From what I read, Du Fu is highly regarded as poet in Chinese culture. He wrote in the 8th Century, about the time someone in Europe was compiling Beowulf between long drinks of mead out of cups made from skulls. Du Fu’s time was a chaotic one, with the Chinese kingdom falling into rebellion and civil war. “Spring View” is his response after his side had lost the battle and he was in disgrace.
In translating Du Fu’s poem “Spring View,” I thought of our own times, particularly here in the United States, three months now into some kind of change. Alas for Du Fu, I became so enamored of seeing our own current events in his lament that halfway through I started to get more “free” with my translation, until by the time I reached the final line, I chose to conclude on a different thought altogether from the original.
Last night my computer news feed informed me that Chuck Berry had died. As with any 90 year old of a certain fame, the obits with their career summaries were already considered and ready. There were many elements the obits needed to include, and they did their job.
Around 40 years ago I wandered into a group of Minnesota poets who called themselves The Lake Street Writer’s Group, because they all lived, as I did then, within a few blocks of this main Twin Cities east/west commercial street—but what attracted me to them was that they had considered The Chuck Berry Writer’s Group as a leading alternative to that name.
I was then (as I am sometimes still) and obscure little poet. I like my works short, but I don’t require them to be all that clear or straightforward. I like them to play with words, both in the sense of assembling and using words in new ways; but also in the sense that they play with words in the same way that musicians play instruments. Chuck Berry was a beautiful example of that.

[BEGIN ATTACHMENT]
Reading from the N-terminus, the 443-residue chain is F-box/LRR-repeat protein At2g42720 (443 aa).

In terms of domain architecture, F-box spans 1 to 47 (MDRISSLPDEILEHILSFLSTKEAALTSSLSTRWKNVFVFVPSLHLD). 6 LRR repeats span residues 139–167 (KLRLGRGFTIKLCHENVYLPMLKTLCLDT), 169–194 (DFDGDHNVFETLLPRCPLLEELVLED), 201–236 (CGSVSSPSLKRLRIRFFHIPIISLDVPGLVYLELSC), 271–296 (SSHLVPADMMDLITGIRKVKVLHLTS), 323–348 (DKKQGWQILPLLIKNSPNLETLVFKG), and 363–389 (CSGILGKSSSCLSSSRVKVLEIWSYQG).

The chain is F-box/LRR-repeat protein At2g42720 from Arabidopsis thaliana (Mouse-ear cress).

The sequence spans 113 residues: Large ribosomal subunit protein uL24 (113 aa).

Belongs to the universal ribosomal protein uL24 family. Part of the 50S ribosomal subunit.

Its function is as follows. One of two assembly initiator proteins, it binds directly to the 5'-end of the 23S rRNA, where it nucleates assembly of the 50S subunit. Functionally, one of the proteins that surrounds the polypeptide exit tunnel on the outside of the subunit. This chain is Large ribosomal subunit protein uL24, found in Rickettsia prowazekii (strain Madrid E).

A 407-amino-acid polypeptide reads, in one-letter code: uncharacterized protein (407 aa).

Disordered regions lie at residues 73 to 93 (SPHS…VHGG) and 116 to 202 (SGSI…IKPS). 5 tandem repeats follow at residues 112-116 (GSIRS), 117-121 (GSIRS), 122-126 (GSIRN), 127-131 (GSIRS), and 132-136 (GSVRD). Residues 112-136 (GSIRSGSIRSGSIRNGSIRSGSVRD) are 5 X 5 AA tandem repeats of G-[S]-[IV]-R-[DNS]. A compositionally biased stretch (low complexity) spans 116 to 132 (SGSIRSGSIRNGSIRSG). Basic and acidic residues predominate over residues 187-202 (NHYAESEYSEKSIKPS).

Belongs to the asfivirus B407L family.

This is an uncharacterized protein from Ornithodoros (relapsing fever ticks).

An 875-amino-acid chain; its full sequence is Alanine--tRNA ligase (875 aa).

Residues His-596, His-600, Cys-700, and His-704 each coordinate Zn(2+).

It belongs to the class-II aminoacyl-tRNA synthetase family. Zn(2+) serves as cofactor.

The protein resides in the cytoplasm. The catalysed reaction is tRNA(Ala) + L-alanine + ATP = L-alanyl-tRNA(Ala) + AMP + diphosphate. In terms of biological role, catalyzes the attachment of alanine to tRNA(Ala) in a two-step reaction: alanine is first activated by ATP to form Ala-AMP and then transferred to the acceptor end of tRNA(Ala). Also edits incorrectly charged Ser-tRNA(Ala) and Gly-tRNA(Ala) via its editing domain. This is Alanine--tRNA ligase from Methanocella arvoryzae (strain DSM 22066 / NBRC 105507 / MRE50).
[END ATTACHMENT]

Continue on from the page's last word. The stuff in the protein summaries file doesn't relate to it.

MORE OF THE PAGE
Tomorrow is the first day of spring. Here’s an example of my trying to do that. We know how to write the traditional spring poem. Spring! New beginnings! Happy blooming flowers! That’s probably the most welcome and acceptable way to write a spring song, because the world needs hope—but is it the only way?
What does spring’s beginning really look like? A few episodes back I presented Boris Pasternak’s “February,” where he described a winter thaw not as a promise of Easter Bunny spring, but as a mucky, crow-ridden, rotten-fruit invocation of tears. Early spring is the cyclical end of dying, but as the wheel reaches March 20th, death is still palpably there to be ended.
For death, Spring is change—and how do we often react to change, particularly change that is imposed on us externally? I decided to tell that slant, to speak from those winter corpses at spring’s beginning. After all, we don’t choose spring, it’s decreed to us by nature and any ruler of nature we believe in, and nature is not a book only of triumphs, it’s full of predation and predestination.
John Renbourn, the English guitarist, and the subject of our last episode, once introduced a song in concert by saying he was now going to play an English song, “It’s a nice little melody—alas, there are just not that many good English ones.” As we said last episode, John’s repertoire was vast, so he had many musical traditions to draw from and could pick and choose. I mention this only in passing today, because when it comes to music, musicians accept no borders.
In the US today we have an odd holiday, St. Patrick’s Day, where we broadly and vaguely celebrate—well, not missionary saints. Instead many engage in an approximate celebration of Irishness, where amongst the dyed green rivers and dyed green beers, the “Kiss me I’m Irish” T-shirts, and the saucy leprechauns on everything, there is some occasional notice given to Celtic culture.
Alas, I have nothing prepared to be dyed green. I expect we’ll revisit Irish writers’ words soon enough though.